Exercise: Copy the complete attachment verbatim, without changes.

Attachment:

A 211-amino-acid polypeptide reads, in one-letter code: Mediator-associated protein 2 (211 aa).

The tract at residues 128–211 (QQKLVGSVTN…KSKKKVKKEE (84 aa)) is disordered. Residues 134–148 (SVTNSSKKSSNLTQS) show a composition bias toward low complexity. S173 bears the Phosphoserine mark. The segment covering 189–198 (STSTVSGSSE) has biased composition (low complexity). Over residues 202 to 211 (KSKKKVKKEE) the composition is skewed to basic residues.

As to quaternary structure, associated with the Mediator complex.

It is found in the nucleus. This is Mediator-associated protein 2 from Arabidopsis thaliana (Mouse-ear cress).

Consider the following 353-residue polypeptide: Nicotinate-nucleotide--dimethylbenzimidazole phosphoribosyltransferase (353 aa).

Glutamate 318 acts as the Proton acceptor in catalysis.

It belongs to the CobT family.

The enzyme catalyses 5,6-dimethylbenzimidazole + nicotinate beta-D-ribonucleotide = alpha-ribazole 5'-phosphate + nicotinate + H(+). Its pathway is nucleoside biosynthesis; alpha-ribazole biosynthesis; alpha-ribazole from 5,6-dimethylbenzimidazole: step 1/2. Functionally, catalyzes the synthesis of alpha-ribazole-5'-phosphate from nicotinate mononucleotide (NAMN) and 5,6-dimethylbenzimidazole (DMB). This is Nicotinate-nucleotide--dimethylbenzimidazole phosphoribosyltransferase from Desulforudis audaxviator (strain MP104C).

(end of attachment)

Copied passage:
A 211-amino-acid polypeptide reads, in one-letter code: Mediator-associated protein 2 (211 aa).

The tract at residues 128–211 (QQKLVGSVTN…KSKKKVKKEE (84 aa)) is disordered. Residues 134–148 (SVTNSSKKSSNLTQS) show a composition bias toward low complexity. S173 bears the Phosphoserine mark. The segment covering 189–198 (STSTVSGSSE) has biased composition (low complexity). Over residues 202 to 211 (KSKKKVKKEE) the composition is skewed to basic residues.

As to quaternary structure, associated with the Mediator complex.

It is found in the nucleus. This is Mediator-associated protein 2 from Arabidopsis thaliana (Mouse-ear cress).

Consider the following 353-residue polypeptide: Nicotinate-nucleotide--dimethylbenzimidazole phosphoribosyltransferase (353 aa).

Glutamate 318 acts as the Proton acceptor in catalysis.

It belongs to the CobT family.

The enzyme catalyses 5,6-dimethylbenzimidazole + nicotinate beta-D-ribonucleotide = alpha-ribazole 5'-phosphate + nicotinate + H(+). Its pathway is nucleoside biosynthesis; alpha-ribazole biosynthesis; alpha-ribazole from 5,6-dimethylbenzimidazole: step 1/2. Functionally, catalyzes the synthesis of alpha-ribazole-5'-phosphate from nicotinate mononucleotide (NAMN) and 5,6-dimethylbenzimidazole (DMB). This is Nicotinate-nucleotide--dimethylbenzimidazole phosphoribosyltransferase from Desulforudis audaxviator (strain MP104C).